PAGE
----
An “accident” is an unexpected event that causes a loss from bodily injury, damage, or harm.

Actual cash value

The value of property, less any depreciation.


A person who projects losses based on exposure and previous loss history.

Appraised value

Value placed on property by a qualified expert.

Auto physical damage

Damage to university-owned vehicles.


Guarantee to pay if specific conditions are not met.

Business interruption

Coverage for lost revenue due to a covered occurrence.

Captive insurance company

A subsidiary company providing insurance to its parent.

Certificates of insurance

Form that evidences insurance including insurer, coverage and limits.


A type of physical damage to automobiles resulting from collision with another vehicle or other object.


A type of physical damage to automobiles not resulting from collision.

Directors and officers

Provides financial protection for the directors and officers of your company in the event they are sued in conjunction with the performance of their duties.

Disability management

Assistance provided to employees to minimize the effects of illness and injuries while encouraging a safe and expedient return to work.

Excess insurance

A layer of insurance coverage that is second to the primary insurance.


The loss record of a department or line of insurance coverage. Classified statistics showing what has happened in the past.

Fine arts

Assets whose value increases over time due to their rarity or intrinsic value.

Hold Harmless

An agreement between parties in which one assumes the potential liability for injury that may arise from a situation and thus relieves the other of liability.


Agreement wherein one party agrees to pay for the loss or damage it causes to another.


An “incident” is any unexpected event that does not result in serious injury or illness, but could cause property damage.


Legal obligation to reimburse for damages to third parties.


An adverse accident or event neither expected nor intended.


Any insurable event that causes property damage or loss.


Amounts charged for insurance coverage. Premium factors include loss experience and exposure. Calculation methodology varies by coverage.

Primary insurance
The first layer of insurance coverage.
Replacement cost

The cost incurred to replace property with like, kind, and quality.


The amount estimated to be paid to resolve a claim.


Proceeds recovered from a third party as recovery for damages or losses incurred by the university.


The deductible amount of an insurance policy.


A term used to denote the exposure to damages involving human or physical assets.


Any proceeds from the repaired, recovered, or scrapped property.


Funds NSHE sets aside to pay for its losses.


Any proceeds of negotiations or legal action taken against negligent third parties.

Time element

Coverage for lost revenue due to a covered occurrence.

Total incurred

The sum of amounts paid and reserved for a claim.

Umbrella coverage

A layer of insurance coverage that is second to more than one layer of primary insurance.

A person providing authorized services to NSHE without compensation.


What is Risk Management?

Risk management is a process to deal with risks and opportunities by identifying, analyzing, controlling, financing, and administering events and other uncertainties that could affect the organizations health to provide reasonable assurance of the objectives considering the leaderships risk appetite.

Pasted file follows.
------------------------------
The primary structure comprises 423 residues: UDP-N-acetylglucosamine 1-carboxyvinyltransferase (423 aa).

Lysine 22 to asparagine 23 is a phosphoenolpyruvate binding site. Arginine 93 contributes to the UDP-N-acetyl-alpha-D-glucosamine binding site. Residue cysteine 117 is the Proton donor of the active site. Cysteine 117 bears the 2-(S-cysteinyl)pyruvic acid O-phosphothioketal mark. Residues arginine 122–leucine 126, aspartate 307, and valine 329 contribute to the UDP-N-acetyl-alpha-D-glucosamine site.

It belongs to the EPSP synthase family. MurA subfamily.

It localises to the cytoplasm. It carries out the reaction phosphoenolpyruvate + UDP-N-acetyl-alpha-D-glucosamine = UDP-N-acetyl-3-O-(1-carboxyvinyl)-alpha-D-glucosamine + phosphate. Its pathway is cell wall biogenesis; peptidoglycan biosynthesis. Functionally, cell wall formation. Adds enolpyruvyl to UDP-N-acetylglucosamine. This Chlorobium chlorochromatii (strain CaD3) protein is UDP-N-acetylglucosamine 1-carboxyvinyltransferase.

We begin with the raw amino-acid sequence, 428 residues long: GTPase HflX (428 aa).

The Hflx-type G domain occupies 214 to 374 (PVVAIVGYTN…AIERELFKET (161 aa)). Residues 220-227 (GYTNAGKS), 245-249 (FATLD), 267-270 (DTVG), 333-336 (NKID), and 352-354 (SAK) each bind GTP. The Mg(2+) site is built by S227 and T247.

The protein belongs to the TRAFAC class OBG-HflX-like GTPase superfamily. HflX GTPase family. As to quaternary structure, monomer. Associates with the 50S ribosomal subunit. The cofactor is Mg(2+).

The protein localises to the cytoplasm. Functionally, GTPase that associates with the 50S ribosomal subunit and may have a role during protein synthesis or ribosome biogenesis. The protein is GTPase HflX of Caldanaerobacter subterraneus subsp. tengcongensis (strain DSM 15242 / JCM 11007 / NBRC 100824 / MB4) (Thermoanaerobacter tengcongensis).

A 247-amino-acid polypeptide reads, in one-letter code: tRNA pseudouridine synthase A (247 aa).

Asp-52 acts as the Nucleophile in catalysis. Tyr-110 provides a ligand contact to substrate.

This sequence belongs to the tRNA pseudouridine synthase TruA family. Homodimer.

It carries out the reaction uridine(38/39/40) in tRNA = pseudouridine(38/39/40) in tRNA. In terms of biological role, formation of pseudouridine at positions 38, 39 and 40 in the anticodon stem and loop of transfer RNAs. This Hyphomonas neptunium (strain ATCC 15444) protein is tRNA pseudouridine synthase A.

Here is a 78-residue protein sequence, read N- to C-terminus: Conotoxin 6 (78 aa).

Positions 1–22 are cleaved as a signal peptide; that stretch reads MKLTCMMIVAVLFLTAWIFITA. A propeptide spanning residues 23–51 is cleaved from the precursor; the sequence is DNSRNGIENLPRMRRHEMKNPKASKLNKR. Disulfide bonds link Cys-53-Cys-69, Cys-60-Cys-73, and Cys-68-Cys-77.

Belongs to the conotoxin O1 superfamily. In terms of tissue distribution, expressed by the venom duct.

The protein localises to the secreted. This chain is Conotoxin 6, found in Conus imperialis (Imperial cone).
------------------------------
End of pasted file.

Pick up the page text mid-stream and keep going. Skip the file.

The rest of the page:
What is Enterprise Risk Management?

Enterprise risk management is a process, effected by an entity’s senior leadership, management and other personnel, applied in strategy setting and across the enterprise, designed to identify potential events that may affect the entity, and manage risk to be within its risk appetite, to provide reasonable assurance regarding the achievement of entity objectives.

Four Tenets of Risk Management
  1. Don't retain more than you can afford to lose
  2. Don't risk a lot for a little
  3. Consider the probabilities
  4. Don't treat insurance as a substitute for Loss Control/Safety
Why risk management is important within all levels of every organization
  • Helps better manage and understand risk exposure
  • Helps provide informed decisions
  • Helps allocate resources and understand risks vs. benefits
What is a Loss?

A loss as it relates to risk management is: The basis of a claim for damages under the terms of an insurance policy.

Loss of assets resulting from an event. Broadly categorized, the types of losses of concern to risk managers include personnel loss, property loss, time element loss, and legal liability loss.

What is loss control?

Loss Control also known as Risk Control is a risk management technique that seeks to reduce the possibility that a loss will occur and reduce the severity of those that do occur. Some loss control techniques include safety training, building sprinkler systems, and personal protection devices.

What is insurance and how it relates to risk management?

A risk management technique or tool by transferring and mitigating a potential loss entering into a contractual relationship between the insurer for a consideration (the premium) who agrees to reimburse another party (the insured) for loss to a specified subject (the risk) caused by designated contingencies (hazards or perils).

Logical Classifications of Risk and Reviews:
  • Human Resources
  • Property
  • Liability
  • Net Income
When reviewing each classification, four subjects that need to be explored are:
  • Exposures
  • Perils
  • Hazards
  • Losses